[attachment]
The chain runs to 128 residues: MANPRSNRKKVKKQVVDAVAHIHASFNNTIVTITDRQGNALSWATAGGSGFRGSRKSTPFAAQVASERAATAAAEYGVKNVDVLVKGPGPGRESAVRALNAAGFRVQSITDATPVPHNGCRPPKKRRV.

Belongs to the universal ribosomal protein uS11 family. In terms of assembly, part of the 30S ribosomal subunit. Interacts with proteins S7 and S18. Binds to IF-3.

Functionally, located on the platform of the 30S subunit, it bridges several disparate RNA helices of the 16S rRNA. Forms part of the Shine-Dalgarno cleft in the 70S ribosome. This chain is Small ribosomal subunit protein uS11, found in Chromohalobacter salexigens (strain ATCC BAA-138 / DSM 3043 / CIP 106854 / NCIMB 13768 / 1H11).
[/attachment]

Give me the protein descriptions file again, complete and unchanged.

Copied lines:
The chain runs to 128 residues: MANPRSNRKKVKKQVVDAVAHIHASFNNTIVTITDRQGNALSWATAGGSGFRGSRKSTPFAAQVASERAATAAAEYGVKNVDVLVKGPGPGRESAVRALNAAGFRVQSITDATPVPHNGCRPPKKRRV.

Belongs to the universal ribosomal protein uS11 family. In terms of assembly, part of the 30S ribosomal subunit. Interacts with proteins S7 and S18. Binds to IF-3.

Functionally, located on the platform of the 30S subunit, it bridges several disparate RNA helices of the 16S rRNA. Forms part of the Shine-Dalgarno cleft in the 70S ribosome. This chain is Small ribosomal subunit protein uS11, found in Chromohalobacter salexigens (strain ATCC BAA-138 / DSM 3043 / CIP 106854 / NCIMB 13768 / 1H11).